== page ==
Having multiple viable options at the top of drafts can be intimidating; however, fear not. We here at Pitcher List are by your side with the power of information so you can make the best decision possible if you are fortunate enough, or brave enough, to draft first overall this year. I and esteemed colleagues will be providing the case for those six players who have currently been selected with the first pick at NFBC to help make the best decision possible to start drafts. All ADP data courtesy NFBC as of 1/19.
Since 2012 there have been seven seasons in which a player has had a batting average of .300, 25 home runs, and 30 stolen bases:
- Mike Trout (3x: 2012, 2013, 2016)
- Christian Yelich (2019)
- Mookie Betts (2018)
- Ryan Braun (2012)
- Trea Turner (2021)
If you want five-category production and you have the first overall pick, the clear choice is Trea Turner. For his career the former Washington National and San Diego Padre farmhand’s per 162-game average is a staggering .303/.358/.492 with 24 homers, 48 stolen bases, 114 runs, and 79 RBIs. While Turner has played only more than 145 games twice in his six full years in the big leagues and hasn’t actually put together a season quite like his 162-game pace – last year came pretty close, and he was close to that pace in the shortened 2020 season – I am still very comfortable taking Turner first overall.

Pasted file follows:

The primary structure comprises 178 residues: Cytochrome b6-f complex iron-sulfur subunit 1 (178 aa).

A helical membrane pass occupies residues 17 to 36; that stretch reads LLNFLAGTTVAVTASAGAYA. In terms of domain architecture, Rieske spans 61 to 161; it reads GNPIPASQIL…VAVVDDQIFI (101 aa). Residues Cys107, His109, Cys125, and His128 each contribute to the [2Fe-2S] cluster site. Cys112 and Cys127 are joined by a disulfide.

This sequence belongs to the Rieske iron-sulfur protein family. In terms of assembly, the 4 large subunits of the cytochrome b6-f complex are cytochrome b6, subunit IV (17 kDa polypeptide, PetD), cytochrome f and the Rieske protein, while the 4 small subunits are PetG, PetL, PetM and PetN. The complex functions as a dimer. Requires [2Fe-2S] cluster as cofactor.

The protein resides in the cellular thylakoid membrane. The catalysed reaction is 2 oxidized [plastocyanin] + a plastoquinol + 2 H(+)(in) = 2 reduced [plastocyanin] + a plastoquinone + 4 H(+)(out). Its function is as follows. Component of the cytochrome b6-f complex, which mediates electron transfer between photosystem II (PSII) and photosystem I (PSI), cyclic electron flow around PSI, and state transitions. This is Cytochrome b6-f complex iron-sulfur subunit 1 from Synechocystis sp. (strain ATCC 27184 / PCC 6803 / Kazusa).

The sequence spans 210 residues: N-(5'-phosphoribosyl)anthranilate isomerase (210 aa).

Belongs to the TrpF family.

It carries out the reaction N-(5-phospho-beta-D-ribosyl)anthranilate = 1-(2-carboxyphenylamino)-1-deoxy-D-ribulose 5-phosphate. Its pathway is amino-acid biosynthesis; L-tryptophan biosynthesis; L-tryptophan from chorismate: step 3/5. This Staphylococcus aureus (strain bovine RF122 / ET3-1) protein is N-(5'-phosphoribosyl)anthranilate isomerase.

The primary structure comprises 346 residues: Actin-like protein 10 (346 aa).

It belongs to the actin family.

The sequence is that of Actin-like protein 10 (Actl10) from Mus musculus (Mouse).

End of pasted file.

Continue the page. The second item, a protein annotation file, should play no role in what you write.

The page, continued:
Let’s talk about the elephant in the room with Turner: playing time. The fantasy community, in general, may be a bit too quick to apply the “injury-prone” label to players. In fact, it is hard to distinguish between a player being injury prone or simply having bad luck.
Looking at the above table, Turner clearly falls into the unlucky bucket rather than the injury-prone one – the two fractures were due to HBPs. The durability issue that surrounds the Dodgers’ superstar is not valid and I would argue he carries much less injury risk than someone like Fernando Tatis Jr. who is currently rehabbing a serious shoulder injury or Shohei Ohtani who has had major elbow surgery in the past.